Use tools to streamline the process
Sending out emails, follow-ups, offer letters, and creating templates outside of a recruiting platform is incredibly time-consuming and not efficient as a scaling organization. Instead we use Workable - a recruiting and hiring management platform that automates most of our recruitment funnel.
You can post all job openings, create applications, correspond with applicants, send predefined emails based on templates, and select job posting platforms to advertise the opening in Workable. Needless to say, we couldn’t screen nearly as many applicants if we didn’t use a tool like this.
Create a funnel that works and stick to it
Our funnel is not unique. However, it’s one that allows us to ask the right questions in order to get the answers we need to determine if the person fits the role, our culture, and company values. Our process looks like this:
1. All applications and resumes are reviewed by the hiring manager.
2. If they are selected out of the pool of applicants, an initial phone screen is conducted by the hiring manager. During this phone call, we ask different questions than were on the application in order to learn more about them in actual conversation. It also allows the hiring manager to gain more clarity on the applicants knowledge, skills and overall personality.
3. If the applicant performs well on the phone screen, they are asked to come in for a 2-tier interview. This part of the process lasts about 2 hours and consists of...
- An interview with George (Founder and CEO) and myself
- An interview with the members of the team
The first interview focuses on the applicant’s soft skills, team dynamics, and overall fit with our company values. The second interview focuses more on the skills required of the position, in addition to team dynamics. It’s incredibly valuable for our team to be able to meet and speak with the candidate that they may end up working with on a daily basis.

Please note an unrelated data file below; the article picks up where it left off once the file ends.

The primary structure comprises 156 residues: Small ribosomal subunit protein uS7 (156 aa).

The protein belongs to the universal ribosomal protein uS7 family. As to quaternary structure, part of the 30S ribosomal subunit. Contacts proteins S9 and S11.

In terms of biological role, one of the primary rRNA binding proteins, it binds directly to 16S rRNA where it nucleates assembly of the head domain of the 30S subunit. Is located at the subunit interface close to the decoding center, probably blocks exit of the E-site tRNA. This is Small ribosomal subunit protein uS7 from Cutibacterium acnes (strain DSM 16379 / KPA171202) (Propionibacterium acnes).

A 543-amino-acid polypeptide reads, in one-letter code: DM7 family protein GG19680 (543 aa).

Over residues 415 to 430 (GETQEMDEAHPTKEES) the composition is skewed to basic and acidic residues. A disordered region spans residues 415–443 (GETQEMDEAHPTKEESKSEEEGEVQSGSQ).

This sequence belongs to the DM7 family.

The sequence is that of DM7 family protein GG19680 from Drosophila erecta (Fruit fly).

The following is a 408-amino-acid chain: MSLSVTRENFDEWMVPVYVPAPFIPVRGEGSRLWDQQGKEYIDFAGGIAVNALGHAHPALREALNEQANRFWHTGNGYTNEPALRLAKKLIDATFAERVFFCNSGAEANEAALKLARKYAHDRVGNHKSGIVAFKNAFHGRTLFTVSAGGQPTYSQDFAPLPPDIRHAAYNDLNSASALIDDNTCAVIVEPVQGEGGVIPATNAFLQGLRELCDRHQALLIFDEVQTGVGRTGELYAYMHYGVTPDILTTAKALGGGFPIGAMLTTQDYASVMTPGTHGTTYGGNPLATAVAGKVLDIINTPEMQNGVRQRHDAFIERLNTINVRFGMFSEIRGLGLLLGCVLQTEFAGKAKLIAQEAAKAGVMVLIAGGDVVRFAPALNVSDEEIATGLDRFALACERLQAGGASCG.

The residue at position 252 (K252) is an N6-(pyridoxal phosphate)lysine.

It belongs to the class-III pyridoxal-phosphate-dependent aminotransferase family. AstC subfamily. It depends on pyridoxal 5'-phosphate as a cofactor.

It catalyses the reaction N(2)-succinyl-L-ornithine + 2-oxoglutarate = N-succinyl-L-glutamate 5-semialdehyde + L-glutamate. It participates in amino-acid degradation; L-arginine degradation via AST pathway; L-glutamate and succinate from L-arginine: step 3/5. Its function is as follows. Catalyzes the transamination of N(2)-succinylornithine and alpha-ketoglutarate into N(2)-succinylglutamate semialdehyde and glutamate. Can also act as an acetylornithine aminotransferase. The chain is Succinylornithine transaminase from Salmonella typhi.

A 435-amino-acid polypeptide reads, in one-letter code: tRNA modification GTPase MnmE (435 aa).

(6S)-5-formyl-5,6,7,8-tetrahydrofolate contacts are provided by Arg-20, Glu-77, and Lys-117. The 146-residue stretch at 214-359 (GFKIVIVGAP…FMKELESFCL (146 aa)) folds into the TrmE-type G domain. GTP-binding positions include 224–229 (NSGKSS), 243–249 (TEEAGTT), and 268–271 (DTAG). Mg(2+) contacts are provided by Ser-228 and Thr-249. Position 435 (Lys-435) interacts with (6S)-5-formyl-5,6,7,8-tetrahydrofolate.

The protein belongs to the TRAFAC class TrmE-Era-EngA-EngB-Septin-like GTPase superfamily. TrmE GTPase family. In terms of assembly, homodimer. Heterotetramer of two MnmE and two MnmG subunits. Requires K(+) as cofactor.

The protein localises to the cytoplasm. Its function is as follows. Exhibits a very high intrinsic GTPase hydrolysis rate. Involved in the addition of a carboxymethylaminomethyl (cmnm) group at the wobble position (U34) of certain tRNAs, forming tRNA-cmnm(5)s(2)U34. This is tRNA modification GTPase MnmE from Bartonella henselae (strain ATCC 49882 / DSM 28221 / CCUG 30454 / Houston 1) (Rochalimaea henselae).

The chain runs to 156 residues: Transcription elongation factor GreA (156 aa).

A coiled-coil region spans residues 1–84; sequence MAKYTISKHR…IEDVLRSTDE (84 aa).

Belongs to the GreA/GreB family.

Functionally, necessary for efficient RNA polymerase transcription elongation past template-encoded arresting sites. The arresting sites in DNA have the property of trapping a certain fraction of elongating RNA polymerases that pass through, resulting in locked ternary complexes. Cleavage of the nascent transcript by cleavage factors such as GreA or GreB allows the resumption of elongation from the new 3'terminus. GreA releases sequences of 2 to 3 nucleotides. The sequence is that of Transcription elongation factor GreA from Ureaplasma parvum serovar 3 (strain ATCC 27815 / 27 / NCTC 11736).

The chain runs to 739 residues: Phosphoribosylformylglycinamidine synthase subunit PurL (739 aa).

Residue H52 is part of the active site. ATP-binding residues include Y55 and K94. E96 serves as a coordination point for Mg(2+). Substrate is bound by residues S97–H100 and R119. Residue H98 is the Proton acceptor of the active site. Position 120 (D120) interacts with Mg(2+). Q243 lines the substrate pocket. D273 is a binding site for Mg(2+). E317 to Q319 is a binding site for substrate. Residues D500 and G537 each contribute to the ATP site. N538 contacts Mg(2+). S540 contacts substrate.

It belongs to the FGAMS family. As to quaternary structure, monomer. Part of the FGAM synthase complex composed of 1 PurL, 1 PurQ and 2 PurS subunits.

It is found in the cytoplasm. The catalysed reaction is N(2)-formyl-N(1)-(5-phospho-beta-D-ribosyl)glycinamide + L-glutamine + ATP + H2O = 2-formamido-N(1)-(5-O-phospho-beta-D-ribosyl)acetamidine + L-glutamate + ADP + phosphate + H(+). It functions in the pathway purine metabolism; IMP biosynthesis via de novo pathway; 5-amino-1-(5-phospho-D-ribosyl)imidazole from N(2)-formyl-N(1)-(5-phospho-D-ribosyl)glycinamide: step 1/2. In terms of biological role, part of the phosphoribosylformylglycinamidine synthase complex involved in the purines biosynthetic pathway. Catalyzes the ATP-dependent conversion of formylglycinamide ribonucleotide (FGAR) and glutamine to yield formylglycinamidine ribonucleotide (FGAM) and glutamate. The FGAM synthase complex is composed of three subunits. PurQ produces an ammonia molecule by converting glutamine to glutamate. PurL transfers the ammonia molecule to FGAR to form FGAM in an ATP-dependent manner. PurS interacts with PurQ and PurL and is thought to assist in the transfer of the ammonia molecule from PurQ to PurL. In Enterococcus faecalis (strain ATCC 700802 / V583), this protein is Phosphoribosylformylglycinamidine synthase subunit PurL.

Solicit feedback from each team member individually
There is nothing wrong with group feedback. However, we found you don’t always get the unvarnished and unbiased version. Members of the team may have differing opinions, but if “groupthink” sets in, opinions may not be voiced and heard. Because of this, we've decided to solicit feedback on an individual basis. This gives our interview team a safe place to voice all positive and negative feedback without being influenced by other members. I’m very thankful for this decision and believe it gives us the absolute best feedback.
As you move forward thinking about your hiring process, let this quote from Jim Collins be your guide, “First who, then what.” We started using this brilliant saying many years ago, as we determined it was more important to find the person that aligned with Crema from a mission and values perspective rather than from just a skills-based perspective.
Don’t misunderstand me; the person needs to be qualified for the position. However, I would rather train a new employee in their craft than on their cultural fit. Missteps from a technical perspective are easy to correct and encourage. Missteps from a values perspective can easily lead to a toxic culture, which is something you can’t allow. The strength of your company culture and the performance of your team depends on it.